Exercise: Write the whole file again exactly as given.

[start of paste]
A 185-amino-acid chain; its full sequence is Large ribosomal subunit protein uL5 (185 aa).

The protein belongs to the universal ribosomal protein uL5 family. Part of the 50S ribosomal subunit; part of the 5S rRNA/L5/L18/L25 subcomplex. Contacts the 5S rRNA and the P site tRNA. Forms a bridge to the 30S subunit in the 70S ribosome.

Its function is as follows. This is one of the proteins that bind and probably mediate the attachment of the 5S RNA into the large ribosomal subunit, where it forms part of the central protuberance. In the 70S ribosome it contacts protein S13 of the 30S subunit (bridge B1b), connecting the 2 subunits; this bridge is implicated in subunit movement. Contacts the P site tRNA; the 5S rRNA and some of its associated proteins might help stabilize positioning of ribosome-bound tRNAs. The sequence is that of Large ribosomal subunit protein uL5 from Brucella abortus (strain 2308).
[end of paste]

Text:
A 185-amino-acid chain; its full sequence is Large ribosomal subunit protein uL5 (185 aa).

The protein belongs to the universal ribosomal protein uL5 family. Part of the 50S ribosomal subunit; part of the 5S rRNA/L5/L18/L25 subcomplex. Contacts the 5S rRNA and the P site tRNA. Forms a bridge to the 30S subunit in the 70S ribosome.

Its function is as follows. This is one of the proteins that bind and probably mediate the attachment of the 5S RNA into the large ribosomal subunit, where it forms part of the central protuberance. In the 70S ribosome it contacts protein S13 of the 30S subunit (bridge B1b), connecting the 2 subunits; this bridge is implicated in subunit movement. Contacts the P site tRNA; the 5S rRNA and some of its associated proteins might help stabilize positioning of ribosome-bound tRNAs. The sequence is that of Large ribosomal subunit protein uL5 from Brucella abortus (strain 2308).